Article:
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Massey Theatre and pool project among New Westminster’s 2021 priorities

City to take ownership of theatre this year
massey-theatre
The City of New Westminster is poised to assume ownership of Massey Theatre this year.

Massey Theatre will be joining the Canada Games Pool project at centre stage in 2021.

Mayor Jonathan Cote said council will make an official decision on whether to proceed with the pool project this year, once it has had a chance to review all of the tenders related to construction of the Canada Games Pool and Centennial Community Centre replacement project. The city had planned to start work on the aquatic facility last year, but postponed construction because of the pandemic.

“Expect that to come forward, I would suspect, over the next little while,” he recently told the Record.  “The city is also in negotiations to take over ownership of the Massey Theatre. We are now getting to that point where that transfer will hopefully start to happen, and the city will start to take over that. From an infrastructure point of view, those are two major projects that are going to be keeping us busy for the rest of 2021.”

Coun. Mary Trentadue is pleased the city will be taking over ownership of the Massey Theatre this year. She said the city, the school district and the province are in the process of sorting out all the legal pieces regarding the sale.

The New Westminster school district had originally considered building a new 1,000-seat theatre in the new high school and demolishing Massey Theatre. It was later decided the city would assume ownership of the existing 1,260-seat theatre, which is considered by many to be “a cultural gem” and a key venue for the performing arts in New Westminster.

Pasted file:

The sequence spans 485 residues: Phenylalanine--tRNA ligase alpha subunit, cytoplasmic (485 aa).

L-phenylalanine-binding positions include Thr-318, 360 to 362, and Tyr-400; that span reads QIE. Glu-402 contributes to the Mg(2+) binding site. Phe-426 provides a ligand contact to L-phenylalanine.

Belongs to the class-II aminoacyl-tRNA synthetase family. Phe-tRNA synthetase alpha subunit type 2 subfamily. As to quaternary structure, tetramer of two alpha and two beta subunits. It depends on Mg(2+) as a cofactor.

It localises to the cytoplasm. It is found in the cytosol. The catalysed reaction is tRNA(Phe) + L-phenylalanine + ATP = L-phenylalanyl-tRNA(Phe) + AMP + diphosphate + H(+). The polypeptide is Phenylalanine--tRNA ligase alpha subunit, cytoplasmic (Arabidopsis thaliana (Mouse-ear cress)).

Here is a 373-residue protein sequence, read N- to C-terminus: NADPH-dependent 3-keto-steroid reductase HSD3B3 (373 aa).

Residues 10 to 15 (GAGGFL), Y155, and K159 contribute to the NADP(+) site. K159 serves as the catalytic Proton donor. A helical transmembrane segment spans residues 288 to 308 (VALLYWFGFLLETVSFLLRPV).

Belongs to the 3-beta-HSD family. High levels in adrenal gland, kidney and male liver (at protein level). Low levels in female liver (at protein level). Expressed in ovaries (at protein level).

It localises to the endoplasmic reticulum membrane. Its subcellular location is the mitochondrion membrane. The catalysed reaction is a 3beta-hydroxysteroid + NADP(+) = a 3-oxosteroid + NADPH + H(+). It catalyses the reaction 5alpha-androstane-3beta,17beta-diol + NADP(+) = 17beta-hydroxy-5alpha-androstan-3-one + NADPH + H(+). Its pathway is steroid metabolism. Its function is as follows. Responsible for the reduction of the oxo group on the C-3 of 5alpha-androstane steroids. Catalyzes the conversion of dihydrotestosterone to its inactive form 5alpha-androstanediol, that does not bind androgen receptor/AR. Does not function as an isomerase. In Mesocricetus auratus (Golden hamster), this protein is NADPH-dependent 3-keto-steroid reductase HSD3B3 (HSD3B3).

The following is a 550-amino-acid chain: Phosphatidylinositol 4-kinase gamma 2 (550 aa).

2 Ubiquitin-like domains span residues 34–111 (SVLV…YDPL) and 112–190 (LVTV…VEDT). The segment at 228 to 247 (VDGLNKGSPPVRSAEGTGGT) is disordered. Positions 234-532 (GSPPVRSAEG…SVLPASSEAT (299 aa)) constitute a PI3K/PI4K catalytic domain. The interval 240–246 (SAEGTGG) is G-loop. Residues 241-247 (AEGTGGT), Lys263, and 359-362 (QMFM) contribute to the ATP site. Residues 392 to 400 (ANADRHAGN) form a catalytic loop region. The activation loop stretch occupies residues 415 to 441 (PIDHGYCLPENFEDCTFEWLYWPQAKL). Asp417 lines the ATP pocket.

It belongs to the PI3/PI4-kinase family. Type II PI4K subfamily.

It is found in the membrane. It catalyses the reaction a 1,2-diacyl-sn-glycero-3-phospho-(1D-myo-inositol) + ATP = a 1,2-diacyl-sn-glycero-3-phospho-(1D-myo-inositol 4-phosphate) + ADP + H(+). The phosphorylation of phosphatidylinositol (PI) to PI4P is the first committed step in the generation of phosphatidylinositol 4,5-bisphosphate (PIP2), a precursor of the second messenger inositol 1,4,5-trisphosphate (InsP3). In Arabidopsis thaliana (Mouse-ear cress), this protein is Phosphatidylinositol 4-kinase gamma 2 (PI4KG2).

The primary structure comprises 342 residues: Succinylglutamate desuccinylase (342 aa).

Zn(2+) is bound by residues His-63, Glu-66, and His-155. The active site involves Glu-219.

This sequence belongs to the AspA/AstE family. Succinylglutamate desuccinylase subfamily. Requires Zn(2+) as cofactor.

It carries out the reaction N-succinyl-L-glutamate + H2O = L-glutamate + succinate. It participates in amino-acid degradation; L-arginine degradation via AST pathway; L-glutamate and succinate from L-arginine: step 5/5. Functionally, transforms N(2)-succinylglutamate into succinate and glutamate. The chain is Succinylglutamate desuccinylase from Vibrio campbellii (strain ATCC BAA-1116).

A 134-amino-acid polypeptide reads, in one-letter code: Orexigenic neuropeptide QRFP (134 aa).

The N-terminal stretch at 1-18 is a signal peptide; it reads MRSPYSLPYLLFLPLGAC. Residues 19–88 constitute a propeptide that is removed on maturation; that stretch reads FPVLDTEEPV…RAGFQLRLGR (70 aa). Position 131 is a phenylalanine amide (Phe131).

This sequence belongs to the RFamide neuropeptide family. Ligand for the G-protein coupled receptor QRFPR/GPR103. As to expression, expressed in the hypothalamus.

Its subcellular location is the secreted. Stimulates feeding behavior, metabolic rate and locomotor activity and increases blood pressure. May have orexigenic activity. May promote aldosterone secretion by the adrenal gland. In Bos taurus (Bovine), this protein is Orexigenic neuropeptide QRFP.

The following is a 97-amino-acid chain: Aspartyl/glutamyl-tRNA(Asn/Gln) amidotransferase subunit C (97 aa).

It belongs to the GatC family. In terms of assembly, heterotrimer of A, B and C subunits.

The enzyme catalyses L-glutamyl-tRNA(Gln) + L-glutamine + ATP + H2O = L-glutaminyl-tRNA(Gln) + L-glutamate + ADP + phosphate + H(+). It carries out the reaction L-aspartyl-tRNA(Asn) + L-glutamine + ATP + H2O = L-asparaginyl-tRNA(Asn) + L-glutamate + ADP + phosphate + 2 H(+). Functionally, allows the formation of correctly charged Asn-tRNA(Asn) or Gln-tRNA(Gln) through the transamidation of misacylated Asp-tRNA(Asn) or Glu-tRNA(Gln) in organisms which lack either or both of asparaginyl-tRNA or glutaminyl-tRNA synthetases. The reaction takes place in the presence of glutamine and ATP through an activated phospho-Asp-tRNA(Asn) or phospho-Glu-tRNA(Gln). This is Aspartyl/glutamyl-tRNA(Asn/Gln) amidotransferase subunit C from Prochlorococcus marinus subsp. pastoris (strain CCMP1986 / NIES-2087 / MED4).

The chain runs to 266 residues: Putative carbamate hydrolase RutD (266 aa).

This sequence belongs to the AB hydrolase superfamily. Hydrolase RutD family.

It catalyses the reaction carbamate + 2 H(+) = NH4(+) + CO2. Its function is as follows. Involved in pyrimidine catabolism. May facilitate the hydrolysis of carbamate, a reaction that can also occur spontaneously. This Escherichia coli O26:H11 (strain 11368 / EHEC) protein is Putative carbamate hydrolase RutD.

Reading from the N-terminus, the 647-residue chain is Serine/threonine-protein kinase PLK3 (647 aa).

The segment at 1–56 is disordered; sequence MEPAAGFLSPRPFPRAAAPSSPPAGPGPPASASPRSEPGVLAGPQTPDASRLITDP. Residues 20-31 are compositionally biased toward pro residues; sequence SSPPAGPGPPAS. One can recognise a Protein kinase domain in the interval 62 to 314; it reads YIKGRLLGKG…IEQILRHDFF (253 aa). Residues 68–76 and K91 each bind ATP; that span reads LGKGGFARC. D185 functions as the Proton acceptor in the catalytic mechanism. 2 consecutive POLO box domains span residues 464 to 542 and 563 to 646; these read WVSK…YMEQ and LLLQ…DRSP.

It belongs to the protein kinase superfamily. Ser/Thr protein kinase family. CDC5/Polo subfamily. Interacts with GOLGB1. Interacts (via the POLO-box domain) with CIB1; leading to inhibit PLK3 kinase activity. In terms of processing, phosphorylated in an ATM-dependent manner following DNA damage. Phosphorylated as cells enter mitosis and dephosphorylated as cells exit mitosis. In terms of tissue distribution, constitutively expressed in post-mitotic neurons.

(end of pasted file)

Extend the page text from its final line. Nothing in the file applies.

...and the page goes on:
“I think it adds an enormous amount of stability for the Massey Theatre Society and for arts in our community,” Trentadue said of city ownership of the theatre. “The theatre is an extremely well-used, highly-thought-of theatre asset in our city, but also in the region. I think that the city being involved will add some much-needed stability.”

Massey Theatre, however, needs some “love and care,” Trentadue said.

“It hasn’t really received a lot of upgrades or renovations in a very long time. The city will be able to add that,” she said. “The city is not taking over the running of the theatre. We are not going to be deciding what is shown or what is not shown there.  It’s really just providing stability and security for the society, and also for all of the users. There are hundreds and hundreds of users of the theatre.”

Trentadue said she’s looking forward to reaching the finish line on the sale of Massey Theatre to the city and to begin preparing for the renovations that will be required in the next few years.

“We won’t be the official owners of the building till halfway through this year. Then once we own the building and we can start to consider what needs to be done immediately, what can be phased over a couple of years,” she said. “I suspect that we will probably get into some design and renovation conversations in the fall. Then in 2022 we will probably start rolling out a plan of what the renovation will look like.”

Trentadue said a lot of the renovations needed relate to the theatre’s internal infrastructure.

“You are not going to drive by Massey and think, ‘Oh my gosh, what did they do to that building? It’s so different,’” she said. “A lot of it you won’t see, but it really will help the building become more sustainable and last many more years.”

 

Follow Theresa McManus on Twitter @TheresaMcManus
Email tmcmanus@newwestrecord.ca